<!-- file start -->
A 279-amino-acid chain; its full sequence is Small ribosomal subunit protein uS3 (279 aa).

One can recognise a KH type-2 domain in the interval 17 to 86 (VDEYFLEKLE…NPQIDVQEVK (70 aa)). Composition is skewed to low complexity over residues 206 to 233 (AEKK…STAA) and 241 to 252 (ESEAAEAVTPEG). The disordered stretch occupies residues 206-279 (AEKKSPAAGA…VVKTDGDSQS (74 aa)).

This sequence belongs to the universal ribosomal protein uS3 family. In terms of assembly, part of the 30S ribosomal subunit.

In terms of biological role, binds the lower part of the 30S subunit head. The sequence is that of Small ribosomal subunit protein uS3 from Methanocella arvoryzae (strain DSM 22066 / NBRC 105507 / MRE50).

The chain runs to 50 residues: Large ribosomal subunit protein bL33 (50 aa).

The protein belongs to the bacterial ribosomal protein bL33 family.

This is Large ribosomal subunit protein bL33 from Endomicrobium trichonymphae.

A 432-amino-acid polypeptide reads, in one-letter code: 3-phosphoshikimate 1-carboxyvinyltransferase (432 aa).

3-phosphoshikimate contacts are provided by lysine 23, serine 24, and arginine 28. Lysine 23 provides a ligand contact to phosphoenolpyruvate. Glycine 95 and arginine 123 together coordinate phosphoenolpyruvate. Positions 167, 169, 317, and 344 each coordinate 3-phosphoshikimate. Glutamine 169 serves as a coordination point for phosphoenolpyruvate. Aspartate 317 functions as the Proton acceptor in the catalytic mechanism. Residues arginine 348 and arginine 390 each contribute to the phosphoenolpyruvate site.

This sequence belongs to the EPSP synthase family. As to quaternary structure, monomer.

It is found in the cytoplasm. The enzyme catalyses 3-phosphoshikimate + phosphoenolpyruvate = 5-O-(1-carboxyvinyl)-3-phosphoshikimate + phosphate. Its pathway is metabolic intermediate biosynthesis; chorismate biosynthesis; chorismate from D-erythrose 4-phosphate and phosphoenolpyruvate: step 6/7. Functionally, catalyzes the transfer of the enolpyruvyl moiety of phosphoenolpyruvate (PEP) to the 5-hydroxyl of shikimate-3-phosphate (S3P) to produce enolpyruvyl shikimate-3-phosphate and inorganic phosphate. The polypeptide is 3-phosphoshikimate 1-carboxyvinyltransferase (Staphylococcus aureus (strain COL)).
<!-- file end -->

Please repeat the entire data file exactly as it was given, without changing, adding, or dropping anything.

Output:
A 279-amino-acid chain; its full sequence is Small ribosomal subunit protein uS3 (279 aa).

One can recognise a KH type-2 domain in the interval 17 to 86 (VDEYFLEKLE…NPQIDVQEVK (70 aa)). Composition is skewed to low complexity over residues 206 to 233 (AEKK…STAA) and 241 to 252 (ESEAAEAVTPEG). The disordered stretch occupies residues 206-279 (AEKKSPAAGA…VVKTDGDSQS (74 aa)).

This sequence belongs to the universal ribosomal protein uS3 family. In terms of assembly, part of the 30S ribosomal subunit.

In terms of biological role, binds the lower part of the 30S subunit head. The sequence is that of Small ribosomal subunit protein uS3 from Methanocella arvoryzae (strain DSM 22066 / NBRC 105507 / MRE50).

The chain runs to 50 residues: Large ribosomal subunit protein bL33 (50 aa).

The protein belongs to the bacterial ribosomal protein bL33 family.

This is Large ribosomal subunit protein bL33 from Endomicrobium trichonymphae.

A 432-amino-acid polypeptide reads, in one-letter code: 3-phosphoshikimate 1-carboxyvinyltransferase (432 aa).

3-phosphoshikimate contacts are provided by lysine 23, serine 24, and arginine 28. Lysine 23 provides a ligand contact to phosphoenolpyruvate. Glycine 95 and arginine 123 together coordinate phosphoenolpyruvate. Positions 167, 169, 317, and 344 each coordinate 3-phosphoshikimate. Glutamine 169 serves as a coordination point for phosphoenolpyruvate. Aspartate 317 functions as the Proton acceptor in the catalytic mechanism. Residues arginine 348 and arginine 390 each contribute to the phosphoenolpyruvate site.

This sequence belongs to the EPSP synthase family. As to quaternary structure, monomer.

It is found in the cytoplasm. The enzyme catalyses 3-phosphoshikimate + phosphoenolpyruvate = 5-O-(1-carboxyvinyl)-3-phosphoshikimate + phosphate. Its pathway is metabolic intermediate biosynthesis; chorismate biosynthesis; chorismate from D-erythrose 4-phosphate and phosphoenolpyruvate: step 6/7. Functionally, catalyzes the transfer of the enolpyruvyl moiety of phosphoenolpyruvate (PEP) to the 5-hydroxyl of shikimate-3-phosphate (S3P) to produce enolpyruvyl shikimate-3-phosphate and inorganic phosphate. The polypeptide is 3-phosphoshikimate 1-carboxyvinyltransferase (Staphylococcus aureus (strain COL)).